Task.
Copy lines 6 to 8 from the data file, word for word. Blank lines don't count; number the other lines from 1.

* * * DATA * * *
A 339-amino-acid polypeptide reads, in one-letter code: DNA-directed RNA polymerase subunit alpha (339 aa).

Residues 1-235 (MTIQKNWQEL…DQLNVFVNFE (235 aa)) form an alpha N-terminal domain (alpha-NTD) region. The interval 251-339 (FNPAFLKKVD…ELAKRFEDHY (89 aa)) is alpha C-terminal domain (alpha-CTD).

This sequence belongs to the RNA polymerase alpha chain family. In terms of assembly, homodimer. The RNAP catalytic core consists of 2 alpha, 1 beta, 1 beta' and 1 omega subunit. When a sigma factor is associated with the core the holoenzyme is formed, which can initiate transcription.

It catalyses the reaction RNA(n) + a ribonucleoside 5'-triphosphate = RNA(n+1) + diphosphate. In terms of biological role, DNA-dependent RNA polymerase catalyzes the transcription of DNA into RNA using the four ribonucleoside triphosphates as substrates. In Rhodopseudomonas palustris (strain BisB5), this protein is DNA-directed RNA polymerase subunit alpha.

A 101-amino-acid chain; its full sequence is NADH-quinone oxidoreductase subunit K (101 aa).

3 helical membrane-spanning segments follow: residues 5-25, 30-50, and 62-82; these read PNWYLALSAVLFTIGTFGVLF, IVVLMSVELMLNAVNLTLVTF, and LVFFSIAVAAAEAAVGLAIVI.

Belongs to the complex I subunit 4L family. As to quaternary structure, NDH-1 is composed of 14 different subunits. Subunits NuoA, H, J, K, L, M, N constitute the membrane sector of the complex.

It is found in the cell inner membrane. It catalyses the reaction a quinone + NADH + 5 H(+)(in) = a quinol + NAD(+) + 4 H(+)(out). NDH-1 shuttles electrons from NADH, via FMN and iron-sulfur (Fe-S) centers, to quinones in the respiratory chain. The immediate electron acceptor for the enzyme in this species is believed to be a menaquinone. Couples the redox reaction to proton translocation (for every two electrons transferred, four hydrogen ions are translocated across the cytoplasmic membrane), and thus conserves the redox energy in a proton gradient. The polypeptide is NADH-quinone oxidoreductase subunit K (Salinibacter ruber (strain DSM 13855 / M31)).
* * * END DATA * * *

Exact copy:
3 helical membrane-spanning segments follow: residues 5-25, 30-50, and 62-82; these read PNWYLALSAVLFTIGTFGVLF, IVVLMSVELMLNAVNLTLVTF, and LVFFSIAVAAAEAAVGLAIVI.

Belongs to the complex I subunit 4L family. As to quaternary structure, NDH-1 is composed of 14 different subunits. Subunits NuoA, H, J, K, L, M, N constitute the membrane sector of the complex.

It is found in the cell inner membrane. It catalyses the reaction a quinone + NADH + 5 H(+)(in) = a quinol + NAD(+) + 4 H(+)(out). NDH-1 shuttles electrons from NADH, via FMN and iron-sulfur (Fe-S) centers, to quinones in the respiratory chain. The immediate electron acceptor for the enzyme in this species is believed to be a menaquinone. Couples the redox reaction to proton translocation (for every two electrons transferred, four hydrogen ions are translocated across the cytoplasmic membrane), and thus conserves the redox energy in a proton gradient. The polypeptide is NADH-quinone oxidoreductase subunit K (Salinibacter ruber (strain DSM 13855 / M31)).